Like most Americans, the first time I heard the name Osama bin Laden was on Sept. 11, 2001. Unlike everyone else, when I first heard his name, I had just hung up the phone after being told that my mother, Judy Larocque, had a reservation on American Airlines Flight 11 — which hours earlier had crashed into the North Tower of the World Trade Center in New York City.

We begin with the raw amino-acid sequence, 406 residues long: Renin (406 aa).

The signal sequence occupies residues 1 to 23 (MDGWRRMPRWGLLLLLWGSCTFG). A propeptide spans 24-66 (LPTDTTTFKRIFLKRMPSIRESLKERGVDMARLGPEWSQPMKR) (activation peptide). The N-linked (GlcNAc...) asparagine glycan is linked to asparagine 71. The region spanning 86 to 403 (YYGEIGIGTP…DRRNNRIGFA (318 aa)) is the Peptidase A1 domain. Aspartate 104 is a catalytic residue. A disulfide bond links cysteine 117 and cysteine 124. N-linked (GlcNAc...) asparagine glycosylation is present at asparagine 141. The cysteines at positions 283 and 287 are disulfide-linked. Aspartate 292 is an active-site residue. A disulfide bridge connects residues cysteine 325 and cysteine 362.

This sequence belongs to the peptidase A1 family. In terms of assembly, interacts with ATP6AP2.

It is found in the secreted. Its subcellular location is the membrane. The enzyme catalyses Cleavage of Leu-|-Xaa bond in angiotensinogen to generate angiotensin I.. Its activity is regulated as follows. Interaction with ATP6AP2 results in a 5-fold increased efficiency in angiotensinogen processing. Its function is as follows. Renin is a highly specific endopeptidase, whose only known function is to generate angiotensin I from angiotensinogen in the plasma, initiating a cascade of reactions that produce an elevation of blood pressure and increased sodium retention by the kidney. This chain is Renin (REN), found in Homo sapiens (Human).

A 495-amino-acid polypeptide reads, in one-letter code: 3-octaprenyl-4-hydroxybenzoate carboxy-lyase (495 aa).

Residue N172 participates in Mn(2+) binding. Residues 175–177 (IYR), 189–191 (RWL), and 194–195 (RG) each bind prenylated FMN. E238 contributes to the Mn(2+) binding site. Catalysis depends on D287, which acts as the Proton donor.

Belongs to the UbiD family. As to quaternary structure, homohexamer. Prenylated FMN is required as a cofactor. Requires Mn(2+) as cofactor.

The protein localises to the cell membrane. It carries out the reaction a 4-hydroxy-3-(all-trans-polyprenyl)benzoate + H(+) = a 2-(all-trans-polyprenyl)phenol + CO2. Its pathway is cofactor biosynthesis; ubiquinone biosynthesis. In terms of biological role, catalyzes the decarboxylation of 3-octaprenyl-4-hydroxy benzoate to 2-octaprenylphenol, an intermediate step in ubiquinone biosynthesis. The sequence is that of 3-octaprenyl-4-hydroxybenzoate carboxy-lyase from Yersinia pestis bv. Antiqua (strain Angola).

I was sitting at a desk in a dark room at the Cambridge Marriott outside Boston, where I’d been attending a networking breakfast before work. After I gave up the fruitless effort to call my mom, and after I called my sister, listening to her scream when I told her Mom was gone, it was my father who first told me the name of the man who killed her. I did not recognize it. It sounded foreign, unintelligible to me; I could not have even begun to spell it. But the name — and the evil and mystique it would eventually embody — would come to transform and animate my life in ways I could never have imagined.
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